In between the beginning and end of my day, dear Joaquin and I had a lovely time together in the back yard. The mint-- oh, the mint!--had shot up in the last few weeks and was now over two feet tall. It was time to attack. I put the kiddo in his Get Dirty clothes and out we went. "Darling, some day all of this will be yours." I told him. The sentiment was lost on him as he was busy pulling the grass, but I began to think about what I'd said, and the Big Picture In General.

Lately, I've been thinking a lot about recycling as a spiritual practice. I know that there are some people who believe that there is a new Earth in the future, and who am I to say it won't happen? But there's something inside me that thinks I've got a little gem here in my philosophy that we show reverence to the Divine Spirit when we take a moment to sort our glass and paper, when we decide to rinse out that container and reuse it. No matter what your spiritual philosophy, humans are at our best when we are good stewards of the resources of the Earth.

Taking care of my yard is part of my work. Joaquin doesn't understand it yet, but Joe and I have decided that this is our home. This house. I like to say I'm going to die in this house because we aren't moving and have no plans to. This isn't a new idea, living in a home and passing it along to the child (I know, it's soooo 1800's England, perhaps that's why I love it), but it is pretty unique to our generation. Most of the people I know own with the hopes of someday selling and buying something better, bigger, or perhaps even smaller and lower maintenance in their retirement years. Not us. We plan on being wheeled out in body bags many, many years from now.

Kind of a morbid thought. But that detracts from what I really want to say. This house, this home, is Joaquin's inheritance. This is why we take care of it the way we do. This is why I am determined not to let the mint inherit the whole backyard. This is why, when the time comes, we will teach him how to garden, how to weed down to the roots, how to recycle, and when he is much older, how to take care of a house.

I only hope that in the interim, I can teach him how to be a good steward of the Earth, the inheritance of him and his schoolmates, his friends, and all their children and their children's children. To teach him that some of our actions are not temporary, but permanent. That when we let our world fall into disrepair and neglect, we sow those seeds just as actively as we would sow seeds of care and nurturing. Both are seeds that grow, prolifically, and what we decide to do or not to do has a long-term impact on not just us, but those that follow.

Okay, I'll step off my soapbox now and go put on my pajamas. Like the end of so many of these posts, my son calls. He's upstairs, babbling tiredly over the baby monitor. I don't want to neglect him (oh, the price to pay is high when it comes to an overtired toddler catching his second wind!), so off I go. And I have to think, in some way, that he is my inheritance, my treasure, a gift from the dust of the Earth that made him and the spark of some Divine Spirit, whatever it may be.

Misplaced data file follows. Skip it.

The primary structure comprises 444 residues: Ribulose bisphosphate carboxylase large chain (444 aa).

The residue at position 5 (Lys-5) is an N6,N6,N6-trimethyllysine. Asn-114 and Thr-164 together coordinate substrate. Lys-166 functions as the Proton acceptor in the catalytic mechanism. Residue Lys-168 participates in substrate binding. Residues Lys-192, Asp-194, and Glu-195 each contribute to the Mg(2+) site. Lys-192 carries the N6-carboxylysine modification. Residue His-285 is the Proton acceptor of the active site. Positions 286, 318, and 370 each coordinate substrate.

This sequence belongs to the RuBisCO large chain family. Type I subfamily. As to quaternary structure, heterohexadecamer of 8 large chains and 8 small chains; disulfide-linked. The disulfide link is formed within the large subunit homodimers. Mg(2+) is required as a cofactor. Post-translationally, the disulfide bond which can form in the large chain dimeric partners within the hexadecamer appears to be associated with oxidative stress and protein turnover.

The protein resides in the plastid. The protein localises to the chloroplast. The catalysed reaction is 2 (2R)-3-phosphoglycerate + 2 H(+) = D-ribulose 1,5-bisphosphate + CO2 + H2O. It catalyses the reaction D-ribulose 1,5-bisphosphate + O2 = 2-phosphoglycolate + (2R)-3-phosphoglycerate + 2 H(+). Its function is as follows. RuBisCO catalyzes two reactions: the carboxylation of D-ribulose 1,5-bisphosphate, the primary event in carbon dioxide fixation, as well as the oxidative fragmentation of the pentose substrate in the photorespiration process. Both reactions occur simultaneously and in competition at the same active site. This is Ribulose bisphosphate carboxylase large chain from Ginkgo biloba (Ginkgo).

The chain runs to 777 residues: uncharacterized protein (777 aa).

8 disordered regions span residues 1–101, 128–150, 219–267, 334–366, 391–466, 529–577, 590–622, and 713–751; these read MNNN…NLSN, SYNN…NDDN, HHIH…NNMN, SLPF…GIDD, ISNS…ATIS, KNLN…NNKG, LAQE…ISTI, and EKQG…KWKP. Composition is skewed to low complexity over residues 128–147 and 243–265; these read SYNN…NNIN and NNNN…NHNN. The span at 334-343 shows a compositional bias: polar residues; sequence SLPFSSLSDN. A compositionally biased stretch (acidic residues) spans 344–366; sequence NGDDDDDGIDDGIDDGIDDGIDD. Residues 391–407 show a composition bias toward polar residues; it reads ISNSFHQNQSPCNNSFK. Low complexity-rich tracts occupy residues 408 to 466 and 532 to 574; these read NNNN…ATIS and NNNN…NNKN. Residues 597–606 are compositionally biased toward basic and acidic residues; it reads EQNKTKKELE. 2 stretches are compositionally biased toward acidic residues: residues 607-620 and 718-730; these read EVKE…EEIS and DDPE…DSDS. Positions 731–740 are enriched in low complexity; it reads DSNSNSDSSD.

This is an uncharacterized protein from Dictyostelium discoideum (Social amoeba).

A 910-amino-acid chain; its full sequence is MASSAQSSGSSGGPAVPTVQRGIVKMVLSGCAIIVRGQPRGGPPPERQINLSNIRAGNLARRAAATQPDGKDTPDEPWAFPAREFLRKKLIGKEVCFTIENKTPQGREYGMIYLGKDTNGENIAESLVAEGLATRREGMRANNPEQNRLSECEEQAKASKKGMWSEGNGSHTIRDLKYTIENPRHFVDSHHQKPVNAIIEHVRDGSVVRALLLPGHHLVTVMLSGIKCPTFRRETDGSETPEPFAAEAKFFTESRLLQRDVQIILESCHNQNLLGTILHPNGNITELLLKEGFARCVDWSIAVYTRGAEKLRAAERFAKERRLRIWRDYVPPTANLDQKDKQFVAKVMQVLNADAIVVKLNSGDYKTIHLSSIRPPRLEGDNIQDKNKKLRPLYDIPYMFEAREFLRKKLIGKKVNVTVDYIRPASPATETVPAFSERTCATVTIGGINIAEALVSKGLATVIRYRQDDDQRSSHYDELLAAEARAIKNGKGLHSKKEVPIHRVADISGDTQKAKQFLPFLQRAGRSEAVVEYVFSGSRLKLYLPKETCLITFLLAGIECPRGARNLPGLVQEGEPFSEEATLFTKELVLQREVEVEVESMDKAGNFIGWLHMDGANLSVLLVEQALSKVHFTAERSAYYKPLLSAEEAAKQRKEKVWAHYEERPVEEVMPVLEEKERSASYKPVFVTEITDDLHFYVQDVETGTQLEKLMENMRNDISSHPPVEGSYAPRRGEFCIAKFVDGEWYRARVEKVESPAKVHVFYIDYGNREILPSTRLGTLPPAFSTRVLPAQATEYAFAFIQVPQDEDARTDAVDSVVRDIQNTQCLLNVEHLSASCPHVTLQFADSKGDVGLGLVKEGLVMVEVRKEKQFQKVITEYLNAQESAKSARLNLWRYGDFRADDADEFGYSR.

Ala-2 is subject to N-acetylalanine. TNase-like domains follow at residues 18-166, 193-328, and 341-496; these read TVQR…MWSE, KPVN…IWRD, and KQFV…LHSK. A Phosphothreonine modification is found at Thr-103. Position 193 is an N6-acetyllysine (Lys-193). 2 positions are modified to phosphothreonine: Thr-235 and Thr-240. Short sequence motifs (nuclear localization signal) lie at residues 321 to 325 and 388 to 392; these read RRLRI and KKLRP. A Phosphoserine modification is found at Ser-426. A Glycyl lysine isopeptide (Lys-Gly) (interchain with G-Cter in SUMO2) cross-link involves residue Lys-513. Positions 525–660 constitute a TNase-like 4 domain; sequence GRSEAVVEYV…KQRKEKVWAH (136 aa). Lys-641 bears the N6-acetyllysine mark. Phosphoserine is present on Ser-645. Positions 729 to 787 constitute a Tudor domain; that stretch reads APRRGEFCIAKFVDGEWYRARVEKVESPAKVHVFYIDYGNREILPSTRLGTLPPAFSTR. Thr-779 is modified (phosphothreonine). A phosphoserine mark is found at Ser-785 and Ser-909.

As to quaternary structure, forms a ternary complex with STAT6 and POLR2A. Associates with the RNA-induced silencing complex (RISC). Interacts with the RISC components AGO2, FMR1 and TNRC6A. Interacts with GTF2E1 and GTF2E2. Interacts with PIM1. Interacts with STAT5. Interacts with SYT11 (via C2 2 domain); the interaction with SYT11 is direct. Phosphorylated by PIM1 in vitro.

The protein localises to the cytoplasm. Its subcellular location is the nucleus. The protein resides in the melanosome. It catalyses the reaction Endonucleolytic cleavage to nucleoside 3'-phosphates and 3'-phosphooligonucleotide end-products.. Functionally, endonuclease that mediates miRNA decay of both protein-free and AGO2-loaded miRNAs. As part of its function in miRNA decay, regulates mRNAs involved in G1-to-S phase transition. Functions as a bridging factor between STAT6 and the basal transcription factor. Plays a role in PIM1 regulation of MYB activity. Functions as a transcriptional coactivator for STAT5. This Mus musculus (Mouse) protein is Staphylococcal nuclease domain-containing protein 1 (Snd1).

Wednesday, June 4, 2008

Free to Be--A Kid

A few days ago, Alisha emailed me a link to someone's blog, which prompted me to remind her that she really needed to stop reading bad parenting stuff on the web. However, Alisha, my dear, your folly is my gain, as I now have someting to write about, and with a passion.

Back to said blogpost, which I will not include a link to, invariably thwarting the spread of crap parenting advice the author was trying to perpetrate against all those newbie parents. I'm sure that somewhere, there are other mindless parents that will be her cheering section, following her lead and agreeing aloud as they read her oh-so-misguided words. But, in an effort to help you understand my big-oh-so-big-T Rex-big bone of contention with the offending article, here it is in a nutshell: the woman condones micromanaging and limiting children to such a degree that their natural abilities to learn are stifled. From what I gathered, they do learn, but what they learn is that "Mom is a control freak who thinks it's her holy mission to oppress my every 'undesired move' and will become a ticking time bomb in my teen years when I'll be too big to boss around." Yeah, I know it sounds farfetched, but believe me, if you'd read this, you'd be worried about their teen years as well.

In said article, the author, we'll call her MOM, doesn't believe that children should be given any freedom "they can't handle". The initial answer to this is, "yeah, well, duh". First, MOM states that she doesn't let her children play with cellphones or the remote, which is good advice, to be sure. But it's what follows that made me scratch my head and wonder if they really do let people blog from mental institutions. MOM claims that when she first started feeding her babies, she wouldn't let them touch their face or grab at the spoon or bowl. (To be fair, I am only paraphrasing, as she actually wrote that "they were not allowed to grab their bowels"). I mean, heaven forbid that a child show interest in feeding themselves. That's a life skill that apparently, her kids don't need to concern themselves with until she decides they are ready.